I have to preface this with the statement that I am not overly fond of war movies. Most war movies are anti-war movies, but some feel like they glorify all this death and human suffering with tales of heroism and bravery. Like I get the point for some of them. Honestly, I do. Seeing a WWII veteran react to “Saving Private Ryan’s” Normandy scene is powerful. Still, I just never feel comfortable with the idea of accidentally glorifying war by propping up the genre of war movies. A portion of the genre always feels veiled in some layer of propaganda. Watching a movie with so much tragedy and death should make you feel deeply uncomfortable and miserable. And that is what “All Quiet on the Western Front” does. This film—just this past weekend—won the BAFTA for Best Picture. This movie’s score is incredible and strikes an uneasiness inside the viewer that aligns well with the content of the film. This film’s own historical and personal importance played a factor in its placement here among my best movies of the year. The 1929 book “All Quiet On the Western Front” and its 1930 film adaptation were landmark anti-war works internationally renowned and controversial during their release. In my own experience as a child, the scene in the mortar shell crater in which Paul fights and stabs an enemy French soldier to survive had a major effect on me. After this protagonist fatally injures the other soldier during their struggle he finds pictures of the soldier’s family and then breaks down—knowing that he is not up against a faceless enemy and is fighting other living breathing human beings with feelings, thoughts and people who love them. In retrospect, I should not have been watching a movie with such heavy subject matter at such a young age, but it showed me then how wrong the glorification of war was. This new adaptation is so successful for me personally, because it is almost as impactful as that experience with the original film.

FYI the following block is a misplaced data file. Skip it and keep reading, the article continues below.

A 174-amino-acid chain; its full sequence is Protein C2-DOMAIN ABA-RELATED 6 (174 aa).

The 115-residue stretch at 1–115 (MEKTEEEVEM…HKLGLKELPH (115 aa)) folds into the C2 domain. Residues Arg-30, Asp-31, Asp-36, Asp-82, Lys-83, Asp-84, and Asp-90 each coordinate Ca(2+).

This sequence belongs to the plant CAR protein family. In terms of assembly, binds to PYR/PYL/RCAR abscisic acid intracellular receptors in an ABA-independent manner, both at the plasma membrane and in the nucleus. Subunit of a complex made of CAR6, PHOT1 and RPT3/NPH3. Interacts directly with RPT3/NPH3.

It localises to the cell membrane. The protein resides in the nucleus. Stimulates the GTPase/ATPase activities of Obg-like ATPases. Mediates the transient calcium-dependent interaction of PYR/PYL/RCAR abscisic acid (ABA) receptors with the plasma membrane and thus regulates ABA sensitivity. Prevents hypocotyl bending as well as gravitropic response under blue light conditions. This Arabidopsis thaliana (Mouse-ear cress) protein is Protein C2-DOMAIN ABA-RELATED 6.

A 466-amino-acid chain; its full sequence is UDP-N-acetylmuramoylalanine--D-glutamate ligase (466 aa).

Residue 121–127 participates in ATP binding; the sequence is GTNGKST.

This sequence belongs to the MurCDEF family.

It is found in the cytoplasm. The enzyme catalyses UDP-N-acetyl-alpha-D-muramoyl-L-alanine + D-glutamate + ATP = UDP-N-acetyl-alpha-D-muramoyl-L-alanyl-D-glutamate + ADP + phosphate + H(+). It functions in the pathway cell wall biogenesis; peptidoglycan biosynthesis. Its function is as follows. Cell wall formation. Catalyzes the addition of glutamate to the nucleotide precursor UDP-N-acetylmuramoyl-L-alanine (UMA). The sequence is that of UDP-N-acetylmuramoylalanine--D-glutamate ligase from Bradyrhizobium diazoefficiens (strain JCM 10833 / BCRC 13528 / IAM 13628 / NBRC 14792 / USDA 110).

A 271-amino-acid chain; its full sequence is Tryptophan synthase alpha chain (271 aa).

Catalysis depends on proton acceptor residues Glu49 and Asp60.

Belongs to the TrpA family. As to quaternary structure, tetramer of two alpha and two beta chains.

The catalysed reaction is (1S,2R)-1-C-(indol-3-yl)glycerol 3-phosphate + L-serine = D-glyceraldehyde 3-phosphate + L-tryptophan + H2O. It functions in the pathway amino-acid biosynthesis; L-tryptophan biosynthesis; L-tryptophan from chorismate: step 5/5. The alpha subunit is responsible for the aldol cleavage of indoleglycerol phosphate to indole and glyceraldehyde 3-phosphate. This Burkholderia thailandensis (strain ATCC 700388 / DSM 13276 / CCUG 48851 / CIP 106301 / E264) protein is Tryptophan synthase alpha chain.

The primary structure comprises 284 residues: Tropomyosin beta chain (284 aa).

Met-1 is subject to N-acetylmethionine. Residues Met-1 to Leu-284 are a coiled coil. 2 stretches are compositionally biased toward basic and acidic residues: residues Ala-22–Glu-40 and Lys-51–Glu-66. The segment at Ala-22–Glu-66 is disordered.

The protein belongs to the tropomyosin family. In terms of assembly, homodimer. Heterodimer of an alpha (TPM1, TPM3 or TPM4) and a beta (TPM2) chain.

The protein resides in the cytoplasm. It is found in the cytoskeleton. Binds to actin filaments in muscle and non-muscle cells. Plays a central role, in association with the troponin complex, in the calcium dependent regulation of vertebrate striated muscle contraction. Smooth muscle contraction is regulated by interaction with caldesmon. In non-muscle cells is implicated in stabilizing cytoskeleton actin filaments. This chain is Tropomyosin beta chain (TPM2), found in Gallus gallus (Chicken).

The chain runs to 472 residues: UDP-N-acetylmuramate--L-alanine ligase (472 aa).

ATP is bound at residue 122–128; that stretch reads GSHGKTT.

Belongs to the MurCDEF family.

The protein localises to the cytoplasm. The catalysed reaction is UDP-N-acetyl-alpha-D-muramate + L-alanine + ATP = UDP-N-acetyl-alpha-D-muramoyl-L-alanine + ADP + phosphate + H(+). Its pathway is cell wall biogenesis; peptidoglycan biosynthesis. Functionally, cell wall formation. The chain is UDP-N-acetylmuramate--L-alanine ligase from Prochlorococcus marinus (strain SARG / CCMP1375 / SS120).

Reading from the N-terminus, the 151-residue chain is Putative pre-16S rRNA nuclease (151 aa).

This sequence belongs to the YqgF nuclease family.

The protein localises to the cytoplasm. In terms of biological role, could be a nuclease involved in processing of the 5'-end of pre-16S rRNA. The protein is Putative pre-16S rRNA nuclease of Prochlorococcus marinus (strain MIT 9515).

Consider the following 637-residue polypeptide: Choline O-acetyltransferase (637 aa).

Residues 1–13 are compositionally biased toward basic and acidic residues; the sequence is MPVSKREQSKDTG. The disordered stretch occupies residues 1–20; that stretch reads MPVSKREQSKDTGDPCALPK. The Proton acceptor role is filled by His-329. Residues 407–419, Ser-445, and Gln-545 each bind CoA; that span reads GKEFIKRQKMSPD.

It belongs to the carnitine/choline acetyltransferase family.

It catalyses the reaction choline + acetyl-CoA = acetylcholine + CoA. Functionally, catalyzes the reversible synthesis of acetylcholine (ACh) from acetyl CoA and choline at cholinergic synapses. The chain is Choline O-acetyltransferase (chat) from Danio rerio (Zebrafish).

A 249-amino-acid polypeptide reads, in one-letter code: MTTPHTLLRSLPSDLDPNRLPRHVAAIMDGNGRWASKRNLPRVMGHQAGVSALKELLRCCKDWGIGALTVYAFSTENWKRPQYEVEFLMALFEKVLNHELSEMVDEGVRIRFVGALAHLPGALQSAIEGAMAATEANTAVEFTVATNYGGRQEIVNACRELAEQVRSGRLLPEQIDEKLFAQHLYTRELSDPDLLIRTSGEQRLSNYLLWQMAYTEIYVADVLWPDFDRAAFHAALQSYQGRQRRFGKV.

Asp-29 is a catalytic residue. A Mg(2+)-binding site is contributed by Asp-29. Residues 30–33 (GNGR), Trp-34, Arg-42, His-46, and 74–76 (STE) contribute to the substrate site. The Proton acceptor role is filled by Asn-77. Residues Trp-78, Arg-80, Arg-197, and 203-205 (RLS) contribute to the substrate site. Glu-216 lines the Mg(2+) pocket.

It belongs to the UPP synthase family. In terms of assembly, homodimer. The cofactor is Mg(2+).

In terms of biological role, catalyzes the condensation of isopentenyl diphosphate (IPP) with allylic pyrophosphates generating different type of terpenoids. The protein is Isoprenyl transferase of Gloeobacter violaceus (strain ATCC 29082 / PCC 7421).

via Searchlight Pictures